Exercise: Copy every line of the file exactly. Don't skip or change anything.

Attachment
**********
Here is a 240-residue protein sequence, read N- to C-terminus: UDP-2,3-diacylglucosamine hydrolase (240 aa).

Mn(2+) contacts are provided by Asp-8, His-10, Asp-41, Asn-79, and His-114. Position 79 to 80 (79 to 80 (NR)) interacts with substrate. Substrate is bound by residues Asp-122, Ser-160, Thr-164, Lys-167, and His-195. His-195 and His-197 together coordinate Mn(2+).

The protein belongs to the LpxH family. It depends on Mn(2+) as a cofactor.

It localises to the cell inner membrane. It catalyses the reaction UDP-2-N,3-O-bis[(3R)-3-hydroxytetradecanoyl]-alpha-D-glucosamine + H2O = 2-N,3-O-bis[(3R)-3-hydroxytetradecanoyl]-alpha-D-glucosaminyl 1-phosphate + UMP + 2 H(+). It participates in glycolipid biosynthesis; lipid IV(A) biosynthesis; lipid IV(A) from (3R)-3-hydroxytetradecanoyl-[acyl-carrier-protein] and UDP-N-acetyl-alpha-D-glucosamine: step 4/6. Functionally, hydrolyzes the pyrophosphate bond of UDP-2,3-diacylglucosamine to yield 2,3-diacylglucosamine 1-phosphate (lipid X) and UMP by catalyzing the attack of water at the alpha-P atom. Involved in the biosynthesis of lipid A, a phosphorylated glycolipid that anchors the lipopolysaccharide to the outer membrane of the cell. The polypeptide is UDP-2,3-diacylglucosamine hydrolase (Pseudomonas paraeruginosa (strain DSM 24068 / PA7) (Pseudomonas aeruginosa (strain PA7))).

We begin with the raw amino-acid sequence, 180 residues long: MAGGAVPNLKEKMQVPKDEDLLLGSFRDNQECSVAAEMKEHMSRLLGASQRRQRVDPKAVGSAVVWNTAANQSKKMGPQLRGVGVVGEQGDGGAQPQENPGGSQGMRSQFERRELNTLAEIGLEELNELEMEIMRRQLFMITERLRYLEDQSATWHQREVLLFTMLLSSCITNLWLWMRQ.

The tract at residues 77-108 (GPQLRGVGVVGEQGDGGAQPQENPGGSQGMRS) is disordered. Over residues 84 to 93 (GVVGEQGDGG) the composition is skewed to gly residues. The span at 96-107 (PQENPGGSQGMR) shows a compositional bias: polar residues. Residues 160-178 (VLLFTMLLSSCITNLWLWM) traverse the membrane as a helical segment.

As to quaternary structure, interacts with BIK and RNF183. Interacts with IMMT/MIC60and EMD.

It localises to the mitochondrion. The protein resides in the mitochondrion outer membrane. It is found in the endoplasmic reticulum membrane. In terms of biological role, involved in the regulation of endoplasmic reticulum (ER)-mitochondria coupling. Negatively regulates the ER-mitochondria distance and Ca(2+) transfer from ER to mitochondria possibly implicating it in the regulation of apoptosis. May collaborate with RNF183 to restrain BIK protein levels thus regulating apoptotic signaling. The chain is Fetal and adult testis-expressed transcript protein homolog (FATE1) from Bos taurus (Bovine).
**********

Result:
Here is a 240-residue protein sequence, read N- to C-terminus: UDP-2,3-diacylglucosamine hydrolase (240 aa).

Mn(2+) contacts are provided by Asp-8, His-10, Asp-41, Asn-79, and His-114. Position 79 to 80 (79 to 80 (NR)) interacts with substrate. Substrate is bound by residues Asp-122, Ser-160, Thr-164, Lys-167, and His-195. His-195 and His-197 together coordinate Mn(2+).

The protein belongs to the LpxH family. It depends on Mn(2+) as a cofactor.

It localises to the cell inner membrane. It catalyses the reaction UDP-2-N,3-O-bis[(3R)-3-hydroxytetradecanoyl]-alpha-D-glucosamine + H2O = 2-N,3-O-bis[(3R)-3-hydroxytetradecanoyl]-alpha-D-glucosaminyl 1-phosphate + UMP + 2 H(+). It participates in glycolipid biosynthesis; lipid IV(A) biosynthesis; lipid IV(A) from (3R)-3-hydroxytetradecanoyl-[acyl-carrier-protein] and UDP-N-acetyl-alpha-D-glucosamine: step 4/6. Functionally, hydrolyzes the pyrophosphate bond of UDP-2,3-diacylglucosamine to yield 2,3-diacylglucosamine 1-phosphate (lipid X) and UMP by catalyzing the attack of water at the alpha-P atom. Involved in the biosynthesis of lipid A, a phosphorylated glycolipid that anchors the lipopolysaccharide to the outer membrane of the cell. The polypeptide is UDP-2,3-diacylglucosamine hydrolase (Pseudomonas paraeruginosa (strain DSM 24068 / PA7) (Pseudomonas aeruginosa (strain PA7))).

We begin with the raw amino-acid sequence, 180 residues long: MAGGAVPNLKEKMQVPKDEDLLLGSFRDNQECSVAAEMKEHMSRLLGASQRRQRVDPKAVGSAVVWNTAANQSKKMGPQLRGVGVVGEQGDGGAQPQENPGGSQGMRSQFERRELNTLAEIGLEELNELEMEIMRRQLFMITERLRYLEDQSATWHQREVLLFTMLLSSCITNLWLWMRQ.

The tract at residues 77-108 (GPQLRGVGVVGEQGDGGAQPQENPGGSQGMRS) is disordered. Over residues 84 to 93 (GVVGEQGDGG) the composition is skewed to gly residues. The span at 96-107 (PQENPGGSQGMR) shows a compositional bias: polar residues. Residues 160-178 (VLLFTMLLSSCITNLWLWM) traverse the membrane as a helical segment.

As to quaternary structure, interacts with BIK and RNF183. Interacts with IMMT/MIC60and EMD.

It localises to the mitochondrion. The protein resides in the mitochondrion outer membrane. It is found in the endoplasmic reticulum membrane. In terms of biological role, involved in the regulation of endoplasmic reticulum (ER)-mitochondria coupling. Negatively regulates the ER-mitochondria distance and Ca(2+) transfer from ER to mitochondria possibly implicating it in the regulation of apoptosis. May collaborate with RNF183 to restrain BIK protein levels thus regulating apoptotic signaling. The chain is Fetal and adult testis-expressed transcript protein homolog (FATE1) from Bos taurus (Bovine).